This being said, I stand by my decision to write the books in the order I did. Following Ella's emotional journey properly is crucial to understanding her character arcs, and the shock factor is entirely lost when the reader knows 1) Ella's memory was wiped; 2) Grifters aren't evil; 3) Sanders/Leader/Eugene Andrews is the real villain; 4) One is an individual Tacemus; 5) the reason behind the cadets' behaviors; and much more. While it's cool to know Ella's backstory before she does, that perspective does ruin what I wanted to do with this trilogy.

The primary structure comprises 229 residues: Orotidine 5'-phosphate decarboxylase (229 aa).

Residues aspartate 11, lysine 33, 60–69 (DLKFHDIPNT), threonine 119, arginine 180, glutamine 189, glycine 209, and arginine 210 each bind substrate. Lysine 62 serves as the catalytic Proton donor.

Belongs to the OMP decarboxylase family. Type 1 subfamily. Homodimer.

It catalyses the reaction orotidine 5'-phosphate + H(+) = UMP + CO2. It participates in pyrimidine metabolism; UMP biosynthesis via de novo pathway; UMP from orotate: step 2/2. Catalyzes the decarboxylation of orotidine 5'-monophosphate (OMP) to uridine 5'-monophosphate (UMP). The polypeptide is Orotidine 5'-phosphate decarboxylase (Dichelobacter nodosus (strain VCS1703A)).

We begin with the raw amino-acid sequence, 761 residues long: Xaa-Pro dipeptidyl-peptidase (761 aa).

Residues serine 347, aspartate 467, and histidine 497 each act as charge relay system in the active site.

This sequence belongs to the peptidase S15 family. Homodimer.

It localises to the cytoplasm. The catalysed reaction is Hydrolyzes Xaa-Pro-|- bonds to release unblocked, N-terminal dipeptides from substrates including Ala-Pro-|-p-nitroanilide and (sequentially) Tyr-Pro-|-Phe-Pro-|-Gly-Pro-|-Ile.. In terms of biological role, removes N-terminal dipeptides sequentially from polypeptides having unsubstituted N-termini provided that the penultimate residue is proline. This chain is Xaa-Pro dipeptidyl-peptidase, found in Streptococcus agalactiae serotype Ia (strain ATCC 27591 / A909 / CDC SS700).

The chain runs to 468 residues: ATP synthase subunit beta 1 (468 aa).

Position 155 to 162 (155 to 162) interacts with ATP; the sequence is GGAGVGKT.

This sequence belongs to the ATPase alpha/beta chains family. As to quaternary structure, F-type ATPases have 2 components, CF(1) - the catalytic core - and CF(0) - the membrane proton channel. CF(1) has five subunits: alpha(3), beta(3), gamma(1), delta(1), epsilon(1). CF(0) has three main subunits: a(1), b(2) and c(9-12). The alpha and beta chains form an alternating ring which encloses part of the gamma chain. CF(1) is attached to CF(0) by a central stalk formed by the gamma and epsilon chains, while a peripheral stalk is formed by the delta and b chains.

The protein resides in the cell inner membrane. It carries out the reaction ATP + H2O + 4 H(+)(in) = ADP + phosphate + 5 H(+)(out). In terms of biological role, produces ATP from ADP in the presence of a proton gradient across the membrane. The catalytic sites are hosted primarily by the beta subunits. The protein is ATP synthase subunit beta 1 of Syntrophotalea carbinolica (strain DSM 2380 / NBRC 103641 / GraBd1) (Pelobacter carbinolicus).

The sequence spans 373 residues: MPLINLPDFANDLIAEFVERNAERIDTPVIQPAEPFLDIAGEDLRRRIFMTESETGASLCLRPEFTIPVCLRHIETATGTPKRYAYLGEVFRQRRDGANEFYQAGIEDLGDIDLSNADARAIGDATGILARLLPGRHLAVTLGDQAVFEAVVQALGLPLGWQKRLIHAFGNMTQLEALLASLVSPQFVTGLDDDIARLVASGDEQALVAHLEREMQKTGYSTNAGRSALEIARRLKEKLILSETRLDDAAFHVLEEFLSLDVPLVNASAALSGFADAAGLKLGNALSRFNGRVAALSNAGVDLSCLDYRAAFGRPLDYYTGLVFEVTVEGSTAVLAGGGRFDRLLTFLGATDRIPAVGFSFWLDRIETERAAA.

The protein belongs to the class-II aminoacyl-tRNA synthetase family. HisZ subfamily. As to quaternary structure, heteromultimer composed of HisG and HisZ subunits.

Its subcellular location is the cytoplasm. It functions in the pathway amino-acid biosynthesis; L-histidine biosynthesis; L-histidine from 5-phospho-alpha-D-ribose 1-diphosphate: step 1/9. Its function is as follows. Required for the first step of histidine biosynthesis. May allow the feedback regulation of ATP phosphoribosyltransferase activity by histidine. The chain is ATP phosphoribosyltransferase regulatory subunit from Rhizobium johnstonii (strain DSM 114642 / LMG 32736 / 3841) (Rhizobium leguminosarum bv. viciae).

To all my readers: thank you so much for sticking through this convoluted experiment. Your feedback was enormously helpful in scratching that curious itch. Now I can rest assured knowing that, somewhere out there, people actually know how my story works in a chronological order. It was a weird itch to have, but authors are allowed to be weird. (We are. Don't argue.)
P.S. In case you thought I was lying about everyone commenting on Ethan, I present this reader feedback:
You heard it from them first. Read my books, because Ethan is amazing.